Smaller doses, yet effective: New drug-delivery system will target bacteria that resist more than one antibiotic
A team of interdisciplinary researchers at Texas A&M University is developing a targeted delivery system to defeat bacteria that resist multiple types of antibiotics.
Hung-Jen Wu, associate professor in the Artie McFerrin Department of Chemical Engineering, is collaborating on the project with researchers in the Texas A&M College of Engineering and the Texas A&M Health Science Center.
“These bacteria are not just drug-resistant, they are multidrug-resistant,” Wu said. “This means several different classes of antibiotics cannot kill them. This has become a really big threat to public health because doctors are unable to effectively treat these diseases with the same medications that were used in the past.”
The research has been published in Advanced Therapeutics and ACS Applied Materials & Interfaces.
In the past, the medical research community has attempted to defeat antibiotic-resistant bacteria by developing new antibiotics.
This approach is expensive and can take decades to accomplish. Wu is taking a different approach. By using a targeted system, he is delivering the antibiotics directly to the bacteria, thus allowing them to have a greater impact on the pathogen.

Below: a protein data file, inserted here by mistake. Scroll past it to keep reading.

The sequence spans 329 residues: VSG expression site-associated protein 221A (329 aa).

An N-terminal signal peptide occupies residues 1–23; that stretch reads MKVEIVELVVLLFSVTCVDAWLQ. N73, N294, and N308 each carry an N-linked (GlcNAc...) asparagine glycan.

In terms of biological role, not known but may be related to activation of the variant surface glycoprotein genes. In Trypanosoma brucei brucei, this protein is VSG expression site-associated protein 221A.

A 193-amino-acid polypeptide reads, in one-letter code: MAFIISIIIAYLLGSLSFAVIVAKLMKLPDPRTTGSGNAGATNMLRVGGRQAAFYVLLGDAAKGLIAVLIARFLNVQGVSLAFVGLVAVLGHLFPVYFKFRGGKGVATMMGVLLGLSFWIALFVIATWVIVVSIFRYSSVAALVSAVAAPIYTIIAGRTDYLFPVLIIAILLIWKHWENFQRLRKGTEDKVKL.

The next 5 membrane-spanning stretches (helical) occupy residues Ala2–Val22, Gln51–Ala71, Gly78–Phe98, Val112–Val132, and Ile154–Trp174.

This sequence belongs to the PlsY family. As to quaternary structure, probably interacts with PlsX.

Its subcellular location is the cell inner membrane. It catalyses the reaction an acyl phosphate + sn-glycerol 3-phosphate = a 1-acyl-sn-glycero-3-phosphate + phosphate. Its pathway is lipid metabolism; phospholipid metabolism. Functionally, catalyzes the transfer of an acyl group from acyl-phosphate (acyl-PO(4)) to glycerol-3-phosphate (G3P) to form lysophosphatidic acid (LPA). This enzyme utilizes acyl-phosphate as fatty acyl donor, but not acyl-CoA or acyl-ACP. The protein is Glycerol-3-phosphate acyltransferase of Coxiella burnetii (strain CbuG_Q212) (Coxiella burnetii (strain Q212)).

“By using a targeted delivery system, we can actually reduce the dose of the antibiotic and still effectively kill the pathogen,” Wu said.
The idea to use a targeted approach emerged when researchers observed the behavior of the pathogens they were seeking to kill.
When bacteria enter the body, they use a combination of strong and weak ligand connections to attach to a cell membrane and infect the cell.
Ligands, which are molecular connections that exist on both the bacteria and cell membrane, allow the two cells to stick to each other by using unique molecular structures.
Wu and his collaborators are exploiting this characteristic of bacteria by using this binding method to efficiently deliver antibiotics directly to the bacteria.
“We noticed how bacteria attached to the host cell’s strong and weak ligands simultaneously, and we wondered how we could use that,” Wu said. “We were inspired by the bacteria to develop this new drug carrier system.”
While the medical community has tried to use these connections before, the effectiveness was low because researchers focused only on strong ligand pairs.
“What makes our laboratory unique is our focus on the weak ligand pairs,” Wu said. “While strong ligand pairs are important, researchers had trouble finding them on the cell membrane because they are scarce. The abundance of weak ligand pairs makes them more effective to deliver medication to the cell.”
This research was supported by grants from the National Institutes of Health, the National Science Foundation and the Men of Distinction Foundation.